Liberty Athletics Hall of Fame names six new members in 2020 class
The Hall of Fame’s Class of 2020 will include representatives from baseball, football, men’s basketball, men’s track & field, men’s soccer and women’s track & field.
The six-member class, the 12th to be inducted into the Liberty Athletics Hall of Fame, will be honored during special ceremonies surrounding Liberty’s Homecoming Weekend football game against Louisiana – Monroe on Oct. 10 at Williams Stadium.
The six-member class includes Larry Blair (men’s basketball), Henry Elliott (men’s track & field), Andrea [Wildrick] Hampson (women’s track & field), Morgan Hout (football head coach), Samuel Johnson (men’s soccer) and Jeff Mincey (baseball).
The Liberty Athletics Hall of Fame induction ceremony will be held Oct. 9 at the Alumni Ballroom on the third floor of the Montview Student Union.
Additionally, the six-member class will receive special recognition during the Louisiana-Monroe contest the evening following the ceremony.
The Liberty Athletics Hall of Fame celebrates the best of the best, honoring those who helped shape the face of Liberty Athletics. The Hall of Fame’s now 63 members have each played a key role in helping Liberty grow from an NCCAA program in 1972 to its current status as a thriving NCAA Division I program.
Men’s Basketball: 2004-07
Larry Blair remains one of the most prolific all-time scorers in program history and ranks second only to Liberty Athletics Hall of Fame inaugural class member Karl Hess.
Blair finished his distinguished career on Liberty Mountain with 2,211 career points scored and is tied for the program’s all-time lead with Hess with 43 career 20-point games.
Blair burst onto the scene as a freshman and was named the 2004 Big South Freshman of the Year. He led the Flames in scoring during the 2004 Big South Men’s Basketball Championship title game with 29 points, guiding the program to an NCAA Tournament berth for the second time in school history.
The native of Charlotte, N.C. is the only player in program history to earn All-Big South honors all four years of his playing career (2004 – second team; 2005-06-07 – first team). He was also a two-time VaSID all-state selection and named to the 2007 CollegeInsider.com Preseason Mid-Major All-America team.
Following his days in a Liberty uniform, Blair went on to play six seasons of professional basketball in Finland, Georgia, Hungary, Lebanon and Qatar.
Men’s Track & Field: 1987-89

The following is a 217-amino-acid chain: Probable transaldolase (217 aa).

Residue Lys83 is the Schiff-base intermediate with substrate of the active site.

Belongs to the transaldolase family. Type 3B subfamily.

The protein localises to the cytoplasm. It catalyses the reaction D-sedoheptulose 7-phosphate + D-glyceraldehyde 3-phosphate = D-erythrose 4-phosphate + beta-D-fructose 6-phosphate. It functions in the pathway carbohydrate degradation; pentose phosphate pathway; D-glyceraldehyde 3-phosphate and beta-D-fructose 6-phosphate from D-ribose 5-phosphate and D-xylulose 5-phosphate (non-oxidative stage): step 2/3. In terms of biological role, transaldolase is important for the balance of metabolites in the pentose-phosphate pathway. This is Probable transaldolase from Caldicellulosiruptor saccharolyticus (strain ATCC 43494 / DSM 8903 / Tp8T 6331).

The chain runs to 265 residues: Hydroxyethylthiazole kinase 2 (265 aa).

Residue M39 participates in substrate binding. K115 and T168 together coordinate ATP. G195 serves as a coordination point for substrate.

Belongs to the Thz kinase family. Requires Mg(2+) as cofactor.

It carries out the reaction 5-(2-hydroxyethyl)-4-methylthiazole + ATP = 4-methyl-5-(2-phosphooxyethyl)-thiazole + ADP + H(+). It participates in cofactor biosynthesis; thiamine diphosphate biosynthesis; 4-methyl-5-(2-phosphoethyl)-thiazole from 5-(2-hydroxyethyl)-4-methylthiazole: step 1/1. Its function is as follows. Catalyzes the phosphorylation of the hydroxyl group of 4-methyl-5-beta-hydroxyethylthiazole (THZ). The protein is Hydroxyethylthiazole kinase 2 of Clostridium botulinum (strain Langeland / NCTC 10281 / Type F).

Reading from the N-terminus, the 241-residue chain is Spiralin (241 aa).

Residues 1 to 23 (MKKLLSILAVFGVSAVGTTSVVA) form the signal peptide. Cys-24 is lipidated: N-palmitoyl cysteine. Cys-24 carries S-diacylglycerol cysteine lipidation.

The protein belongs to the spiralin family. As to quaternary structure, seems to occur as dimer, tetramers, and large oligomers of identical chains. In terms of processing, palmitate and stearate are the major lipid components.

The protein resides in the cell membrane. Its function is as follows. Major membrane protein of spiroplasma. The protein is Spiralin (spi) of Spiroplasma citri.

Henry Elliott made the most of his three-year career with the Flames after transferring to Liberty from Campbell following his freshman season.
Elliott was a two-time All-American in different disciplines, first earning NCAA Division II All-America honors in 1987 in the discus with a fourth-place finish. Two years later, he became Liberty’s first-ever NCAA Division I Men’s All-American with a seventh-place finish in the decathlon at the national championship in 1989. He also was the Penn Relays champion in the decathlon as a senior in 1989.
Elliott helped cap Liberty’s dominance in the Mason-Dixon Conference during the program’s final days at the NCAA Division II level. Liberty captured the Mason-Dixon Conference Indoor Track Championship titles all three years he was a member of the team in 1987, 1988 and 1989, while securing Mason-Dixon Conference Outdoor Track Championship titles as a junior and senior in 1988 and 1989.
The native of Spivey’s Corner, N.C., made the team’s 100-Point Club all three years of his career with the Flames and still ranks in the program’s top 10 of six different events more than three decades after graduation.
Andrea (Wildrick) Hampson
Women’s Track & Field: 1999-02
Andrea (Wildrick) Hampson owns more NCAA Division I All-America honors than any other female student-athlete in the storied history of the Liberty track & field program.
Hampson became the program’s first-ever female competitor to win All-America honors at the NCAA Division I level in 2000 with a ninth-place finish at the outdoor national championship in the pole vault. She also earned All-America honors in the same discipline in 2002 at the NCAA National Indoor Track Championship (tied for fourth place) and Outdoor Track Championship (second place). Since her graduation in 2002, no other Lady Flame track & field athlete has come within a foot of breaking her indoor and outdoor pole vaulting records.